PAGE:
The National Suicide Prevention Lifeline The National Suicide Prevention Lifeline is a national network of local crisis centers that provides free and confidential emotional support to people in suicidal crisis or emotional distress 24 hours a day, 7 days a week. We’re committed to improving crisis services and advancing suicide prevention by empowering individuals, advancing professional best practices, and building awareness.
National Suicide Prevention LifelineHours: Available 24 hours. Languages: English, Spanish. 1-800-273-8255
Anxiety and Depression Association of America Committed to ensuring that everyone who struggles with an anxiety disorder, depression or PTSD can obtain the resources they need to live healthier and more productive lives.
Black Women Health Imperative Nonprofit organization created by Black women to help protect and advance the health and wellness of Black women and girl.
Black Girl in Om This company works to promote holistic wellness, self-care, and self-empowerment, specifically for women of color.
Black Men Speak This is a speakers bureau where African American men educate others outside their race about mental health issues.
Innopsych Find a therapist of color. Innopsych therapists are dedicated to eradicating the negative stigma around therapy and opening doors for people of color to get the support they need to cope with life’s challenges.
Melanin & Mental HealthMelanin & Mental Health are committed to promoting the growth and healing of our Black & Latinx/Hispanic communities through our website, online directory, and monthly events.
Mind This organization is designed to look after the mental health of Black men.
September 10 is World Suicide Prevention Day. Use this toolkit to help reduce mental health stigma, promote wellness and acknowledge the mental health needs for family and friends. Inform your people about support available through the Crisis Text Line, and use the E.D.G.E. technique to help people support one another throughout the year.
The New Question Haunting Adoption At a glance, America’s shortage of adoptable babies may seem like a problem. But is adoption meant to provide babies for families, or families for babies?
Please purchase books from independent bookstores.
The Color of Love: A Story of a Mixed-Race Jewish Girl by Marra B. Gad
Black Men and Depression: Saving our Lives, Healing our Families and Friends by John Head
Bearing the Unbearable. This book is for anyone dealing with the traumatic death of a loved one.
Imitation of Life by Fannie Hurst. A bestseller in 1933, has played a vital role in ongoing conversations about race, femininity, and the American Dream which is still relevant today.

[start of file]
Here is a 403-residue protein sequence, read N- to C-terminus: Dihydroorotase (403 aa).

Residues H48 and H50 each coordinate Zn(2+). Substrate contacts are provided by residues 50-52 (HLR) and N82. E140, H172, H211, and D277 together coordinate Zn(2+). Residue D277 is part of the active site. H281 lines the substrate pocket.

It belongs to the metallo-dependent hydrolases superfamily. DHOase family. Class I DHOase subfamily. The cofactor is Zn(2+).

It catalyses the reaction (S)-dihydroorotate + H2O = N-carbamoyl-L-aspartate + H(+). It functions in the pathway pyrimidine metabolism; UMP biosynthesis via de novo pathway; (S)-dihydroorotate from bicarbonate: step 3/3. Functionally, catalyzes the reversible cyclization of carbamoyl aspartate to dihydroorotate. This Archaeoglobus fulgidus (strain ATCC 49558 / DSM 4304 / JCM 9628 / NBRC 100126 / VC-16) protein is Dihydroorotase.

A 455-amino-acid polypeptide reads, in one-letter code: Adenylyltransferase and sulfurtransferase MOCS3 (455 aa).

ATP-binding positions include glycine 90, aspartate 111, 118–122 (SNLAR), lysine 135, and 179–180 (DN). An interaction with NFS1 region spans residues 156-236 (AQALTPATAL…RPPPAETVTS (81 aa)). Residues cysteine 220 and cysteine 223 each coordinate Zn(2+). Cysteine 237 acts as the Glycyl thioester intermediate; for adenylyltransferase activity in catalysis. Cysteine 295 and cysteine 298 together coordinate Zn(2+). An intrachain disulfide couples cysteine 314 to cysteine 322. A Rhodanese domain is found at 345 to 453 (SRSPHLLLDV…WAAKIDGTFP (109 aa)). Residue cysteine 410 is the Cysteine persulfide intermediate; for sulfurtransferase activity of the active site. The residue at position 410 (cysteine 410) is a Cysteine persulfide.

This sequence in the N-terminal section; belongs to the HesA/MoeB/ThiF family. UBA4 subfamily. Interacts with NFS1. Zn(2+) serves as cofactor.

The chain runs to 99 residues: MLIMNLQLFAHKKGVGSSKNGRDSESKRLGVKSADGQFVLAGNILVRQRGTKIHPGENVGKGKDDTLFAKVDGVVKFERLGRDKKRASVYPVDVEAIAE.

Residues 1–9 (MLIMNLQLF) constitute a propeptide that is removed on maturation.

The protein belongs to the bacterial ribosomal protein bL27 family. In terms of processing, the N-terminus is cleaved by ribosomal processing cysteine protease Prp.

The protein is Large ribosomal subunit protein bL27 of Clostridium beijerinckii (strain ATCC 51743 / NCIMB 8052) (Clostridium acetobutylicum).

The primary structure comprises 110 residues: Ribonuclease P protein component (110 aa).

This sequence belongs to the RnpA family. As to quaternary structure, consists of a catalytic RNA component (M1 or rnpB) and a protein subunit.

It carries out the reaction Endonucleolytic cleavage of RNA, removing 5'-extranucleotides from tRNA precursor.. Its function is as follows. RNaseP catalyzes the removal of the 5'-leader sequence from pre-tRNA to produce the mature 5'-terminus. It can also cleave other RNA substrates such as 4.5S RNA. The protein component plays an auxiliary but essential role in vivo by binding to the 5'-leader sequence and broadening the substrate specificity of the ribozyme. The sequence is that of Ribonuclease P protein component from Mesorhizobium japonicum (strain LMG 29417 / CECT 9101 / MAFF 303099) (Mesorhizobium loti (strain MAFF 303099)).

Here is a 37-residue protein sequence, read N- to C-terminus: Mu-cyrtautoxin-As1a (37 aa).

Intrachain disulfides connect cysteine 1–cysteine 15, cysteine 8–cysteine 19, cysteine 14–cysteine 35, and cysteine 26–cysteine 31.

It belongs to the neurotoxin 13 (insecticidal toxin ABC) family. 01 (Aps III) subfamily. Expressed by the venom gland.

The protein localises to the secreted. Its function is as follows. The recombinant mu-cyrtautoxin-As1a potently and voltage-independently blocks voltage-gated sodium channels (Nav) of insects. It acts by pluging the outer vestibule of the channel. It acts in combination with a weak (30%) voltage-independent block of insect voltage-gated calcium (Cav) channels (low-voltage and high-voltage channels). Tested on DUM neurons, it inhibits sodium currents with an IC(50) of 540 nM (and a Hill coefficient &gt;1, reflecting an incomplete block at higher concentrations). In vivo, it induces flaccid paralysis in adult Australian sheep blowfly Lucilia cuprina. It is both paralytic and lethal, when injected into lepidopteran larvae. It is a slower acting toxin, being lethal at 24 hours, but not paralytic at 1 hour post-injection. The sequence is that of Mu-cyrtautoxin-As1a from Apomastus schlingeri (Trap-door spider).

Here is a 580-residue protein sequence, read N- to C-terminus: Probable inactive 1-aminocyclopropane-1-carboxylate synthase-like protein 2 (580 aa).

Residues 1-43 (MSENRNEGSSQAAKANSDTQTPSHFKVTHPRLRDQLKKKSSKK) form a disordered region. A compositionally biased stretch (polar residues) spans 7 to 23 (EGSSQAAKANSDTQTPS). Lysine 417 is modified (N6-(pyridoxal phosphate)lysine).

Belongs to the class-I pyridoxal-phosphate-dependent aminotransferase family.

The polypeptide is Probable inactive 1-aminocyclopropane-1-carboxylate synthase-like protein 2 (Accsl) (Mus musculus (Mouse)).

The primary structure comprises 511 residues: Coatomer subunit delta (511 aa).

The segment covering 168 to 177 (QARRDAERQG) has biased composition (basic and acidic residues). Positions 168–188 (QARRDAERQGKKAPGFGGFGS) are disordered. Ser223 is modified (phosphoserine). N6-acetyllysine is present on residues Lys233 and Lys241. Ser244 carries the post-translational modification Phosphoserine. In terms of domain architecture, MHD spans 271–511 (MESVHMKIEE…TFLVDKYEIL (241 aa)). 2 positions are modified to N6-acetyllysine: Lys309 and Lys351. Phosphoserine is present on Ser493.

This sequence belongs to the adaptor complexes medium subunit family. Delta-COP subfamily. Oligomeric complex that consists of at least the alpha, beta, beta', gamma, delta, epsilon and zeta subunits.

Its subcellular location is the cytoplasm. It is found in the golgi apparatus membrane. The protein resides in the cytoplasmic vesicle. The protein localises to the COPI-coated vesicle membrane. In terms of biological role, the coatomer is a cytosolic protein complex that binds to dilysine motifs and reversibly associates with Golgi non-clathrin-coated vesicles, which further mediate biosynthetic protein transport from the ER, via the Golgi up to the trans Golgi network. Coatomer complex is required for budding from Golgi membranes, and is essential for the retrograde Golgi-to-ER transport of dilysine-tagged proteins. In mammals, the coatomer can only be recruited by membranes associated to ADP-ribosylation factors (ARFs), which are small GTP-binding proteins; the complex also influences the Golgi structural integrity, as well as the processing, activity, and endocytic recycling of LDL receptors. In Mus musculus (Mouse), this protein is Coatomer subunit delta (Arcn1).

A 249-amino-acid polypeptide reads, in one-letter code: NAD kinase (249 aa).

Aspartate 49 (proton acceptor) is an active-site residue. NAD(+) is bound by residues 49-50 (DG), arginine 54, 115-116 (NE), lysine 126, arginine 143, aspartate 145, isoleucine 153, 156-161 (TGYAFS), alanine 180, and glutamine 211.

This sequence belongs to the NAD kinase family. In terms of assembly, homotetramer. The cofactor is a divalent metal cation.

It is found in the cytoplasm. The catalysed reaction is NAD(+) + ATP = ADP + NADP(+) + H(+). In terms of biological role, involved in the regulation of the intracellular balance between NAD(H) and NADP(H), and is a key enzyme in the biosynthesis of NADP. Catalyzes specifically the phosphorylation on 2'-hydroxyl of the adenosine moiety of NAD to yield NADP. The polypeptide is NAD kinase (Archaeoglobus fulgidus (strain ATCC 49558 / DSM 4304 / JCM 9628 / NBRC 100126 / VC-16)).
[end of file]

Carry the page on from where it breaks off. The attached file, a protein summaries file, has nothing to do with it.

Black, White, Other: Biracial American Talk About Race and Identity by Lise Fundburg
>>FILMS AND MEDIA<<
Little White Lie A personal documentary about the power of telling the truth.
The Rachel Divide Rachel Dolezal, her family and her critics reckon with the aftermath of a national debate sparked by questions about her racial identity.
Imitation of Life (Trailer) Living a lie is a poor substitute for living the truth – sometimes it takes the harsh realities of life to help us discover who we truly are. Two widows and their troubled daughters struggle to find true happiness amidst racial prejudice. Lora, a single white mother whose Hollywood starlet ambitions come at the expense of any meaningful relationship with her daughter, Susie. Lora’s black housekeeper, Annie, has troubles of her own as she faces the rejection of her own fair-skinned daughter, Sarah Jane, who abandons her heritage for a chance to be accepted as white. As years of selfishness and denial pass, tragedy strikes and forces the women to come to terms with their own identities.
How to stop binge eating. Binge eating can be an uncomfortable feeling and sometimes feels out of our control. Explore some tips to better understand and overcome this pattern of behavior.
Note: Obviously these phrases are very racist, but the history is interesting.
Badunkadunk: Large butt
Badinkadink: Small butt
Coon: noun, a black person. This form is believed to have shown up in English in the 1800s, although a lead character in the colonial comic opera “The Disappointment” from the 1740s is a black man named Raccoon. It’s believed that the origin of the slur could be from the Portuguese barracoos, “building constructed to hold slaves for sale.” (1837)
This racial slur was also popularized by George Washington Dixon, an actor and newspaper editor who was widely known for his blackface performances during Andrew Jackson’s administration and through the early- to mid-1800s. His most popular blackface performances included the songs “Zip Coon” (which you can listen to here or find the lyrics here) and “Coal Black Rose” (listen here), both sung by other performers.
High Yellow: denoting a black person with a very light complexion.
Oreo Cookie: noun, plural O·re·os. Slang: Disparaging and Offensive. a Black person who is regarded as having adopted the attitudes, values, and behavior thought to be characteristic of middle-class white society, often at the expense of his or her own heritage.
Redbone is a term historically used in much of the southern United States to denote a multiracial individual or culture.
Vanilla wafer: noun, Slang: Disparaging and Offensive. a white person who has demonstrated an understanding of the African-American experience and who can be trusted by people of color. A genuinely non-racist person of white-European descent. He’s ok; he’s a vanilla wafer: golden brown and too sweet to be a cracker. She’s got my back; she ain’t really white, she’s a vanilla wafer.